Audience fragmentation damages entertainment value

Edelman, the global public relations firm, has released findings from its fifth annual Value, Engagement and Trust in the Era of Social Entertainment survey. The 2011 study shows that the value consumers are getting from the Entertainment Industry has fallen by 68 per cent in all areas, and only 17 per cent of all respondents feel that entertainment sources today provide “very good” or “excellent value.” Social networking sites, which the majority of respondents believe are a form of entertainment, have remained stable with 31 per cent of consumers in the UK and 37 per cent in the US saying they provided “very good” or “excellent” value.

“A lower perception of value in the entertainment industry represents the commoditised nature of today’s entertainment,” said Gail Becker, president of Edelman’s Western US Region. “With so many forms of entertainment, consumers are spreading their attention across multiple platforms – leading to a decline in perceived value in any one format. Given the ongoing debate about revenue models and what we see from this year’s study findings, entertainment companies have a real opportunity to regain trust by articulating a stronger value proposition to their consumers and by offering the opportunity to engage with them through multiple platforms.”

The Value, Engagement and Trust in the Era of Social Entertainment survey also showed that the spread of consumers‚ time on multiple devices has increased. Fifty-nine per cent of people in the UK and 53 per cent in the US spent more time on their laptops in the last year, and 49 per cent of people in the UK and 52 per cent in the US spent more time on their mobile phones. More than half (52 per cent) of all respondents would like to use a computer to access further entertainment content, and 30 per cent would like to be able to access that content on their mobile phone.

“Five years ago the entertainment industry viewed the Internet as a threat,” said Hargreaves. “But now it’s an opportunity for those same companies to monetise Internet content through simple revenue models. The paywall is often put in place as a simple way to monetise content; however, this is not the case for companies that charge for what was once free.”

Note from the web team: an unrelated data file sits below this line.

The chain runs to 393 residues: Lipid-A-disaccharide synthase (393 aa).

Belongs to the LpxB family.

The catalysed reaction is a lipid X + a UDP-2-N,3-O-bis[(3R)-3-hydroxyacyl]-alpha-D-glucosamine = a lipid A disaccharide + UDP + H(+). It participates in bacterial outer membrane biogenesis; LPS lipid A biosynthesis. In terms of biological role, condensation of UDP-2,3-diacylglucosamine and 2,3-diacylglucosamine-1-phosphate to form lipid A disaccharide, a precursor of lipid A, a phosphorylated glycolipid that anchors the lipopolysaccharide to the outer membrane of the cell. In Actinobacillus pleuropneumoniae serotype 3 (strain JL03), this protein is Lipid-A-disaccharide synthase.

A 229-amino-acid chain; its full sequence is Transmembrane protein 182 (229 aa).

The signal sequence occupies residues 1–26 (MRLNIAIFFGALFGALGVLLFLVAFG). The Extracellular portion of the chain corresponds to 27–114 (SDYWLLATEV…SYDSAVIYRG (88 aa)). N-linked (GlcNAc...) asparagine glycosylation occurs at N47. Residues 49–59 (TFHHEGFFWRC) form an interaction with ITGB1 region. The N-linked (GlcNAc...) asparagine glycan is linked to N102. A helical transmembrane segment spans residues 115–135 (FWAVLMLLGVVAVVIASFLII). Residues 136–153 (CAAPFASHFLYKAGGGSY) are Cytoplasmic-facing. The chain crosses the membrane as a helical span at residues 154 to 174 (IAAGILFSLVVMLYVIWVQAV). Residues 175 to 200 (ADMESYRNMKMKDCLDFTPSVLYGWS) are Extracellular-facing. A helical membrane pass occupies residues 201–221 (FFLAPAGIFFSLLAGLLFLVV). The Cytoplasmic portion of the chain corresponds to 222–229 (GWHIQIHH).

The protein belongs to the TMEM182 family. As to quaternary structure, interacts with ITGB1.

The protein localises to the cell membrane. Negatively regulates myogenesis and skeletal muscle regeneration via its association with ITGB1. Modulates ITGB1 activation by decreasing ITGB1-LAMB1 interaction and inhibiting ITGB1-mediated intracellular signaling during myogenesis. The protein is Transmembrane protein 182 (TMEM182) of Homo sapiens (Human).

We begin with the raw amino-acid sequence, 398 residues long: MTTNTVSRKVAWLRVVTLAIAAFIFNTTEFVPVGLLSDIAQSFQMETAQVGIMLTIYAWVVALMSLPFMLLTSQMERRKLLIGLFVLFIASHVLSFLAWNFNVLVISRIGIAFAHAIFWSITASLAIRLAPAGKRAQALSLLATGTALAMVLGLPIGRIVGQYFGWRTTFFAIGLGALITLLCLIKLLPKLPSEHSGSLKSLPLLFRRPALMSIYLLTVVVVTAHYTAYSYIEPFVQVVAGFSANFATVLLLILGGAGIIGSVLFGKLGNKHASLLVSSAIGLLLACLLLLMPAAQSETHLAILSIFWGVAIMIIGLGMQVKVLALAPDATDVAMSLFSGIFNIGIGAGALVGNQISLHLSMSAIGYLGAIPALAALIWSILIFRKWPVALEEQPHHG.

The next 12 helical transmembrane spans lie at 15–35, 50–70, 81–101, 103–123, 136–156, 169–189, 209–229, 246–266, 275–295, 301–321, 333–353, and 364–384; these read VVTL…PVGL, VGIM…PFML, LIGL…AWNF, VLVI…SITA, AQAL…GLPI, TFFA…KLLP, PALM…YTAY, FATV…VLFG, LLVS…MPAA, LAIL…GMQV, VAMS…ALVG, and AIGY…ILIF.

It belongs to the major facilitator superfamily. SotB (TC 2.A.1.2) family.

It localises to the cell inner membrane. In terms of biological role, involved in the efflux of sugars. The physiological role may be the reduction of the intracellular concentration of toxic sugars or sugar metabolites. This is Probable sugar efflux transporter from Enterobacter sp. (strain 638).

Overwhelmingly, consumers (84 per cent in the UK and 88 per cent in the US) feel negatively about the move from free to paid entertainment services. The survey also reveals that paywalls created by entertainment sources for previously free services are being met with feelings of frustration and distrust by users. Some cite the lack of improvement in quality of service, while others state they would suspect a profit motive driven by greed.

– 4 per cent of UK consumers and 3 per cent of US consumers feel positive about the move to a paywalled service
– 45 per cent of people in the UK and 57 per cent in the US believe social networking sites are a form of entertainment
– Personal enjoyment and visual/sound quality continue to top the list of purchase drivers with “being one of the first to have new entertainment” dropping significantly (to 14 per cent, down from 40 per cent in the UK and to 17 per cent, down from 41 per cent in the US)
– More than half (52 per cent) of all respondents would like to use a computer to access further entertainment content, and 30 per cent would like to be able to access that content on their mobile phone
– 49 per cent of people in the UK and 52 per cent in the US believe they are spending more than a year ago with their mobile phones to access their entertainment, while 59 per cent (UK) and 53 per cent (US) spent more time with their laptop

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